We would like to think that racism does not exist. We would like to believe that love is enough. Some would like to embrace the idea of being colorblind – that we are all human beings and that the color of one’s skin doesn’t matter. But in our society it does matter, and being colorblind does not really work. Racism is alive and well, granted that some areas of the country hold to racist views more than others. There are potential risks inherent in transracial adoption. Adoptive parents must develop cultural competence and the tools necessary to help their adopted child(ren) manage and integrate cultural differences. There are children’s books that discuss race at a level meant for very young children. Family discussions held regularly on issues of race and culture are another way to prepare children for racism and/or discrimination and to help children develop a sense of ethnic pride. Proactive is better than reactive. Studies show that adoptive parents who demonstrate a high regard  toward their adopted child’s race foster within their child(ren) a greater sense of ethnic pride.

Transracially adopted persons will explore their ethnicity sooner or later. Familial support, especially during the adolescent years, will help transracially adopted children develop a greater sense of self and ethnic identity. It may seem insignificant, but how race, culture, and identity are negotiated in a transracially adopted child’s developmental years will undoubtedly affect his or her psychological and emotional adjustment across the lifetime.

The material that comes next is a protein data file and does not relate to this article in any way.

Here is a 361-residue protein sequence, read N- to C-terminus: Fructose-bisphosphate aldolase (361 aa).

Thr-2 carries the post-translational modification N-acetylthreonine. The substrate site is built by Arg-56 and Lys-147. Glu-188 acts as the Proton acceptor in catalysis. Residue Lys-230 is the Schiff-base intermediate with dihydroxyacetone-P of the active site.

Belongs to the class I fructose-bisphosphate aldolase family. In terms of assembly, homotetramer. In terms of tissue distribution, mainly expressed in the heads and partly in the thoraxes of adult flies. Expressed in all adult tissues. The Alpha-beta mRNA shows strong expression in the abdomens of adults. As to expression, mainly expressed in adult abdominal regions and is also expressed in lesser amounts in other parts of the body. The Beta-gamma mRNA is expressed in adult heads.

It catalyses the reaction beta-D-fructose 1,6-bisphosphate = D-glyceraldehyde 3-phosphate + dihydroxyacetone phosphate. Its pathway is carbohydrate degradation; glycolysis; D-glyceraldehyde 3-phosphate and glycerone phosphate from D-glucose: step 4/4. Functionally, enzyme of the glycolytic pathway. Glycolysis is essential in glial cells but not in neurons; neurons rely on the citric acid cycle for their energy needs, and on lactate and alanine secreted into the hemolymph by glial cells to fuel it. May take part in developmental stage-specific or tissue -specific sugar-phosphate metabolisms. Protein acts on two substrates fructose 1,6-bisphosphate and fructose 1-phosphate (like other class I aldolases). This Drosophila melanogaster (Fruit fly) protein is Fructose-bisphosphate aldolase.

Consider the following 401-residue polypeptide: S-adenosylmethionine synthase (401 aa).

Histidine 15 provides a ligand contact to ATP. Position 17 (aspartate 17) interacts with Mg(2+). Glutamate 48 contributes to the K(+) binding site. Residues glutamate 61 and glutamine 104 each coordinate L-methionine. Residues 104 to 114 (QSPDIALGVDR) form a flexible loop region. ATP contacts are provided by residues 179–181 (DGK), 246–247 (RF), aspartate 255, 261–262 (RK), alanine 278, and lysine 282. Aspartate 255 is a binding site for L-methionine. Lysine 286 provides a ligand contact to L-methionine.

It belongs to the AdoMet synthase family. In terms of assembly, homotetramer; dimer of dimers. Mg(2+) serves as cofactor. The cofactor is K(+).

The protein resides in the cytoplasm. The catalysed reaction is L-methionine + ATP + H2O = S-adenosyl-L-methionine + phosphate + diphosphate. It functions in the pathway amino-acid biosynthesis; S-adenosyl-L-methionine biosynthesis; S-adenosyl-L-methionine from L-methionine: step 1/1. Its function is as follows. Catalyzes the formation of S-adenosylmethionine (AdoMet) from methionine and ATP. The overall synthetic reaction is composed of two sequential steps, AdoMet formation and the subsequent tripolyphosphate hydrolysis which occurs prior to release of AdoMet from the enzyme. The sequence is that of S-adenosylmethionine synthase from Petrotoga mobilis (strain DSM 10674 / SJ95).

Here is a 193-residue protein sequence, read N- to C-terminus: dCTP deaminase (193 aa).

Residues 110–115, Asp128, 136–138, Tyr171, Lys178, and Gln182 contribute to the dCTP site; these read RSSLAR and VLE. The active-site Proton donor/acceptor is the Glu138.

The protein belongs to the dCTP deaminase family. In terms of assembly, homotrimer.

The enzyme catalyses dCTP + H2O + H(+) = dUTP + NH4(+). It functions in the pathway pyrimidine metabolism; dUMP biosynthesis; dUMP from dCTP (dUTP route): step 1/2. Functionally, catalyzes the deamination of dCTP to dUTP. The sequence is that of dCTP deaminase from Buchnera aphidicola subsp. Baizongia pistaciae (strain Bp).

honoring one’s cultural roots: the invisible red thread

TheInvisibleRedThreadSome 8,668 children were adopted into U.S. families from abroad in the 2012 fiscal year; 105 international adoptions took place right here in Arizona (U.S. Dept. of State, 2013). Although declining in number since 2004, intercountry adoption is still prevalent throughout the U.S. and is so often misconceived. One of the most complicated areas of transracial adoption is the development of identity. I read somewhere recently that identity is defined both by what one is and what one is not. Identity is affected by all members of the adoption triad. Adoptees who are born into one family, a family who will probably remain nameless to them, lose an identity then borrow one from the adopting family. Birthparents are parents and yet are not. Adoptive parents who were not parents suddenly become parents. Adoption, for some adoptees, precludes a complete or integrated sense of self. Adoptees may experience themselves as incomplete, deficient, or unfinished, or may lack feelings of well-being, integration, or solidity associated with a fully developed identity. We often lack medical, genetic, religious, and historical information and may be plagued by questions such as: Who am I? Was I merely a mistake, or an accident? Why was I relinquished? Do my birthparents ever think of me? This lack of identity may lead adoptees, particularly in adolescent years, to seek out ways to belong in more extreme ways than many of their non-adopted peers. Furthermore, adoptees may wish to search for their birthfamily or reconnect with their birth country.